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Ad Limina – Farewell to arms (Jn 15: 9-17)

Bishop Emeritus David B. Thompson gave the following homily at the conclusion of the “ad limina” visit in the Immaculado Chapel at the Pontifical College of North American College. The Mass was concelebrated by all of the bishops of the Atlanta Province, together with their priest aides.

For the past week we bishops and our noble priest and seminarian associates have been living on the edge. We have been stretched to the limits, “ad liminina apostolorum,” to the thresholds, the permanent campuses of the Apostles Sts. Peter and Paul, and the temporary campus of Pope Benedict XVI.

Now we end our “ad limina” where we began it, here at one of the altars of the Pontifical North American College, where, for one week, our names were inscribed on napkin rings and every “pranzo” began with a tossed salad.

The Gospel we just heard bids us a fond farewell, a farewell to the arms of our Holy Father and to the two perfect semicircles of Bernini columns, which represent the maternal arms of the Mystical Body of Christ. Most of all, this is Jesus’s loving farewell to us, his giving us a holy enthusiasm as we say, “arrivederci, Roma.” It is a Gospel replete with one-liners for our parting, these so “ad rem,” so “ad limina.” With your “permesso,” I shall echo just three.

First, every bishop’s and priest’s favorite: “It was not you who chose me, but I who chose you.” And for what has Jesus chosen us? To be his privileged friends and partners, his intimates, his ambassadors to carry his message and to show his way. Jesus has given us unbelievable status. Our teenagers have the right word for this: “Awesome!”

Second, Jesus gives us our job description: to bear fruit, fruit that will remain. With this “ad limina,” that means “fresh fruit,” fortified with the vitamins we have taken in during our days here. In many areas our Church needs a new look, a new appearance a lá the “reformanda” and the “aggiornamento” brought about by the Second Vatican Council. The appearance of the Church is telling. The Mystical Body of Christ is old, yet ever new. It needs the attention a spiritual director gave to clerics about their appearance: “When you are young, tone it down; when you are old, tone it up.” Just think how true and holy we can make the Church appear through an effective use of the modern means of communication at our hands.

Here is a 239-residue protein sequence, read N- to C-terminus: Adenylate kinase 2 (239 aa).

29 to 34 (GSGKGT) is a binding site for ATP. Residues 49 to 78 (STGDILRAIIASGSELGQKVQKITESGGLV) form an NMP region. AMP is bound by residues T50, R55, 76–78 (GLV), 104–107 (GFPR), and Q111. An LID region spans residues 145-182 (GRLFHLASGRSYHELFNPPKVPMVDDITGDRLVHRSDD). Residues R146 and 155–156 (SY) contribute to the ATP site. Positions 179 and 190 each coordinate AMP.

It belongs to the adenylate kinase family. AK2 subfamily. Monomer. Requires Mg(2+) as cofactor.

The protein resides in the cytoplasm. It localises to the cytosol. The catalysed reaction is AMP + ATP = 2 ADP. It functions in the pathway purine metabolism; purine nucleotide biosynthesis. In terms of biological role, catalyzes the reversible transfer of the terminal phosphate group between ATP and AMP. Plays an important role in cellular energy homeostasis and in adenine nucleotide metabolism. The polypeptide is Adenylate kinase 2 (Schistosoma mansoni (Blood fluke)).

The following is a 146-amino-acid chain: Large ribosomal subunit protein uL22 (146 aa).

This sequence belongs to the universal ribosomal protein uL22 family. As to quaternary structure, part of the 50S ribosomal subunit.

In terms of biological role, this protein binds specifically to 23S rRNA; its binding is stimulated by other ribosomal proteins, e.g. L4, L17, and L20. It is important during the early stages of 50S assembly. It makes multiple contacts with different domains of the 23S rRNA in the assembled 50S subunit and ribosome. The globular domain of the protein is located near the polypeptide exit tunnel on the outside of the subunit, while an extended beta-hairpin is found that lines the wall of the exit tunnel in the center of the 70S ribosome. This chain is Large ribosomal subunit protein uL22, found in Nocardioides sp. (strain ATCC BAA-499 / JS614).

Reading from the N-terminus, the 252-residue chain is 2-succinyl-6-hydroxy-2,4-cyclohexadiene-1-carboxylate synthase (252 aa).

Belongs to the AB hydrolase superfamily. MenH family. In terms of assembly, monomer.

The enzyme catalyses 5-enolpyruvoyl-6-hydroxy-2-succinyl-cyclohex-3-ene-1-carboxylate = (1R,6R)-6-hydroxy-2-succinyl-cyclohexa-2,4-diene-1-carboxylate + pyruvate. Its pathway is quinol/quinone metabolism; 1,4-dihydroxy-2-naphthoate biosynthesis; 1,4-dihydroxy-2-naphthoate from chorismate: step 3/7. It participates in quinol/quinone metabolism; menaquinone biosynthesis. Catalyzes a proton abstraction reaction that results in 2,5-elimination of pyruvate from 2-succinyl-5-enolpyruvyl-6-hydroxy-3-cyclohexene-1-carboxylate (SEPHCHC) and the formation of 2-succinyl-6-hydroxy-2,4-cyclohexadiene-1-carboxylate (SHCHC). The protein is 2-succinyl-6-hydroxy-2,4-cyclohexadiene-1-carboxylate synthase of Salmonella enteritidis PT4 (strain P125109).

Third, the most loving of Jesus’s commands: “Remain in my love.” Not once, but twice Jesus tells us how to do this: “Love one another,” giving us the measure of that love: “As I have loved you.” We bishops and priests are a band of brothers. We must respect one another; support, protect, defend and rescue one another. We bishops are a college, and loving one another in this way is our school spirit. To remain in Christ the Priest’s love, we must remain together. It helps to remember the banana: once it gets loose from the bunch, it’s sure to be skinned!

For a whole week, visiting eleven dicasteries, we listened, tried to understand, often napped as the cardinal prefects gave us their messages and advice. Without a doubt Jesus has just given us the best message and advice, the Gospel we just heard. He wants us to be happy bishops and priests, giving us these holy thoughts “that my joy may be in you and your joy might be complete.”

My brother bishops and priests, this week I received two fill-ups of the Lord’s joy at this “ad limina” station: the “Joy of Arrival” and the “Joy of Survival.” My own Bishop, Bishop Robert Guglielmone, included me in this gathering of the fraternity. He didn’t have to do it. How this has pumped me up to play with new vigor the extra innings of my episcopacy and priesthood! My Bishop has the spirit of today’s Gospel. Then, on survival, this is my 38th visit to the Holy City, beginning with my first one in 1963, when my bishop then, Joseph McShea, the bishop of Allentown, had me join him at the Second Vatican Council for 17 days. Some might consider these days in 2012 are, what we used to call in theology, “De Novissimis,” about the last things, the end times. I rather translate the phrase quite literally, “the latest things,” the newest things, a loving brush with Jesus, with his Vicar, and, by the grace of God, with y’all. Amen. Alleluia!






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